APPLICANT SEEKS FOR PROPERTY SETTLEMENT BETWEEN HIM AND HIS DE FACTO PARTNER TO PROCEED DESPITE HIS PARTNER’S FAILURE TO PARTICIPATE IN THE PROCEEDINGS
Kovacic & Walsworth  FCCA 1912 (16 July 2020)
This case involves the applicant seeking for property settment between him and his de facto partner, who has more contribution that him during the relationship, to proceed despite the partner’s failure to participate in the proceedings.
Mr Kovacic (“the applicant”) commenced these proceedings in 2018. The applicant named Ms Walsworth (“the respondent”) his former de facto partner as the other party to the proceedings. The respondent has been unrepresented, not complied with orders made by the Court, not participated properly in the proceedings and repeatedly abjured the opportunity to do so.
The applicant pressed for the Court to determine his application for property settlement.
The parties commenced cohabitation at a property owned by the respondent in Suburb C in 2005 and separated in May 2016. During the course of the relationship both parties worked in a business owned by the respondent.
At the commencement of cohabitation the applicant did not have any significant assets or liabilities and had only $33,000 in superannuation. The applicant had worked as a labourer. In contrast to the applicant, the evidence is that the respondent had the B Street, Suburb C property and the business.
The applicant’s evidence is that during the course of the relationship, by their joint endeavours the parties accumulated significant cash savings. The applicant’s evidence is that he worked, without receiving any “payments”, in the respondent’s business.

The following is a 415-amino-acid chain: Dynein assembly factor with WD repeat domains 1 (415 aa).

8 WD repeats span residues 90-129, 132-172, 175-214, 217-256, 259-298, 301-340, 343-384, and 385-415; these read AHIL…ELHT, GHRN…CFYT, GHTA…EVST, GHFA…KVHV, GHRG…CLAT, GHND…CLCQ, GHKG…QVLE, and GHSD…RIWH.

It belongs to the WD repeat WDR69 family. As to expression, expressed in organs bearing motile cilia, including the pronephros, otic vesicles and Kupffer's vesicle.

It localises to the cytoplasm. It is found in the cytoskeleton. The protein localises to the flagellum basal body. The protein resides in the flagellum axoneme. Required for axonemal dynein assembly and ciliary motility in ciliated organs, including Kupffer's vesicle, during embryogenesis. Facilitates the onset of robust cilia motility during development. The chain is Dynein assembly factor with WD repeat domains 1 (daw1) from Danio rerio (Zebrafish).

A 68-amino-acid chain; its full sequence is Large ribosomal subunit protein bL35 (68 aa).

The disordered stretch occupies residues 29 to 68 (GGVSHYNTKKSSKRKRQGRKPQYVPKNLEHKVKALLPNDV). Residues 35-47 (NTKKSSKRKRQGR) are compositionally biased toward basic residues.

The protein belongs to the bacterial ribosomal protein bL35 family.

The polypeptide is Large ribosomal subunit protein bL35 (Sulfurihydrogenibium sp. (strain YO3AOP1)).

Counsel for the applicant by reference to his client’s material noted, given the evidence before the Court of his client’s contributions and future needs and having regard to the length of the relationship, it was notable that his client was only seeking orders equivalent to “20% of the pool” as established by the Notice to Admit Facts.
- The applicant does not wish to sell up the respondent’s property, but argues that after a relationship of over a decade where he made significant contributions, a payment to him would effect a just and equitable settlement. A payment by the respondent to the applicant in the amount sought would result (absent bringing into account the liabilities and keeping the superannuation separate) in a division roughly in accordance with Counsel’s calculations.
Issue: Is it just and equitable to make an order entitling the applicant to 20% of the pool of assets?
The court is satisfied that it is just and equitable to make the orders and to make the orders in those terms. The majority of the contributions have been made by the respondent and whilst on the material it is possible to say the parties’ future needs are finely balanced it would not be just and equitable for the respondent’s contributions to be ignored and (whilst somewhat artificial to both in terms of percentages) they do warrant an adjustment.
Conclusion: Court orders that respondent pay to the applicant by way of alteration of property interest the sum of $140,000.00.